Overview of Completed Exploration Work Programs
Detailed Core Re-logging Program
All of the historical core, totaling ~115,000 m, has been relogged by Aldebaran geologists using a systematic set of logging criteria in order to have more consistent definition of the various rock types, alteration types, veining types and mineralization types. In addition to now having more consistent and reliable geological data across all the drill holes, we have also recognized new geological features that suggest the geological evolution of the Altar deposits is likely different from previous interpretations. This new geologic understanding will aid us in the development of the forthcoming updated resource estimate and the development of new exploration targets, both extensions of known high grade mineralization and new undrilled targets.
Surface Geological Mapping
The first-ever surface bedrock geological map has now been completed over a ~3,000-hectare area covering the Altar property. At a scale of 1:10,000, the mapping focussed on defining the major lithological units, the main faults, and structures, as well as the main alteration and mineralization types. This work has been rationalized with the sub-surface drill hole information and incorporated into the new geological model.
Hyperspectral & Structural Mapping
Satellite-borne high-resolution imagery and hyperspectral data were collected over the Altar project area in early 2020. Two sets of data were collected and analysed: (1) ASTER regional, 1:50,000 scale satellite data covering an area 60 x 60 km (3,600 km2) around the Altar project, and (2) WORLDVIEW3 high-resolution 1:10,000 scale satellite data covering an area 16 x 24 km (384 km2) immediately over the areas of known mineralization. The purpose of these data sets is to give us some regional and more detailed context of the structural setting and associated hydrothermal alteration related to the Altar cluster of mineralized porphyries. This information has been integrated into our new geological/structural model for the project.
Geophysics – Ground Magnetic Survey
The first-ever systematic ground magnetics survey has been completed over most of the Altar property; a total of 383.4 line-kilometres, on 100 m spaced lines, covering ~4,425 hectares. This detailed ground magnetics provides much needed information regarding structure and locations of potentially favourable magnetite-bearing potassically-altered porphyry intrusions.
Geological – Structural Modeling
All the data sets described previously have been integrated into a new robust geological/structural model that has changed our understanding of the mineralization in a significant way. The recognition of discrete fault-bounded structural blocks that have played a role in controlling mineralization, as well as potentially subsequently offsetting mineralization, is an important revelation. This new 3D model will become the backbone for the re-evaluation of the current resource and targeting for resource expansion and drill testing of newly identified areas.
Copper (Cu), Gold (Au) and Copper Equivalent (CuEq) Grade Shell Modeling
Using the new geological/structural model described above as a framework, grade shells at different cut-offs were modeled for copper, gold, and copper equivalent. The purpose of these grade shells is to better highlight the distribution and geometry of the higher-grade mineralized zones and will be used as guides for the upcoming resource re-evaluation. Special attention was given to modeling supergene secondary copper zones (amenable to heap leach technology) versus hypogene primary copper zones (amenable to milling and flotation technology).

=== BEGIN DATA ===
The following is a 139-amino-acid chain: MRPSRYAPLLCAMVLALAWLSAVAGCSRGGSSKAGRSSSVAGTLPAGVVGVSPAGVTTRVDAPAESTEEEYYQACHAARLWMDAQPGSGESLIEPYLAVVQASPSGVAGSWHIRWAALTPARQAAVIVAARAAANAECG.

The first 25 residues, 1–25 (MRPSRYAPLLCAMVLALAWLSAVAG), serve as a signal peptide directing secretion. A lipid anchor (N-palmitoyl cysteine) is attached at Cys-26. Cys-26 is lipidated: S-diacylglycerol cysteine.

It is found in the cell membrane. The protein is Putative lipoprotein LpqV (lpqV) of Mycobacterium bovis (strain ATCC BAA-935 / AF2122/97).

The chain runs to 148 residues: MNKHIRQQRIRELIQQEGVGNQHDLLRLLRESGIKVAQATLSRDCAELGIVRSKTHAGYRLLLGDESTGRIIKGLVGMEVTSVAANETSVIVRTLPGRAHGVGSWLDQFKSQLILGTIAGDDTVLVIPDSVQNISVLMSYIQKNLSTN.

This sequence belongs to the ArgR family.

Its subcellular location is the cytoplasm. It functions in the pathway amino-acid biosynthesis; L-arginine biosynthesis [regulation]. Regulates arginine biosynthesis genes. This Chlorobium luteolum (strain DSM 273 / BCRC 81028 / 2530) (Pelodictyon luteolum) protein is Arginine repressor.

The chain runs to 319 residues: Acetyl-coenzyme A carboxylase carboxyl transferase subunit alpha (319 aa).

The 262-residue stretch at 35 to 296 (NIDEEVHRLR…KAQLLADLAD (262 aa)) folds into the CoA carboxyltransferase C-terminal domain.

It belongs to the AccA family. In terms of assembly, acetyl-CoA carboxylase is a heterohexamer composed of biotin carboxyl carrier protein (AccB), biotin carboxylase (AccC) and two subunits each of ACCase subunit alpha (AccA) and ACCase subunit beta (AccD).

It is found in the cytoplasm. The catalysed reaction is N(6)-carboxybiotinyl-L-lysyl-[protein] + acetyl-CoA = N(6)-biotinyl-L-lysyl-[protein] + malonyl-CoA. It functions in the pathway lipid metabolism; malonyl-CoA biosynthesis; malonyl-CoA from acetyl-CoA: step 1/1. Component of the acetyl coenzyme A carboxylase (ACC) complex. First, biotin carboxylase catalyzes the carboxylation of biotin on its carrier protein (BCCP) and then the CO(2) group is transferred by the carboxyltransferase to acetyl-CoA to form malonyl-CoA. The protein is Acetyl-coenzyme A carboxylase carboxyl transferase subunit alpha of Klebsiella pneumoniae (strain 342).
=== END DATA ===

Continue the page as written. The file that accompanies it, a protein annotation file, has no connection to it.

Arsenic (As) Modeling
Historically, Altar has been viewed to have an “arsenic issue” however, based on detailed re-logging of the drill holes, several important observations can be made:
- Arsenic is associated with enargite (Cu3AsS4).
- Enargite occurs in centimeter-wide, sheeted veinlets with pyrite.
- The veinlets are sub-vertical and therefore sub-parallel to the core axis of the vertically drilled holes (the majority of the historical drill holes are vertical).
- These sheeted veinlets form narrow structural corridors which have been now modeled.
- These narrow sub-vertical veinlets, and hence arsenic, could be overestimated within the vertical drill holes.
- A significant amount of the highest arsenic grade occurs within the supergene copper region of Altar Central, which could be processed using heap-leach technology and would not make it to a potential copper concentrate.
- The current resource model used no geology or arsenic grade shells and was based solely on geostatistical modeling; so it may have overestimated arsenic and spread it throughout the deposit.
To better constrain the arsenic and consider the observations above, detailed wireframes/solids of arsenic >300 ppm were constructed to represent the structural corridors of sheeted veinlets. It is anticipated that these high-arsenic solids will more realistically show the distribution and geometry of arsenic and reduce the overall arsenic content of the resource in future modeling.
The scientific and technical data contained on this page has been reviewed and approved by Dr. Kevin B. Heather, B.Sc. (Hons), M.Sc, Ph.D, FAusIMM, Chief Geological Officer (CGO) and director of Aldebaran, who serves as the qualified person (QP) under the definitions of National Instrument 43-101.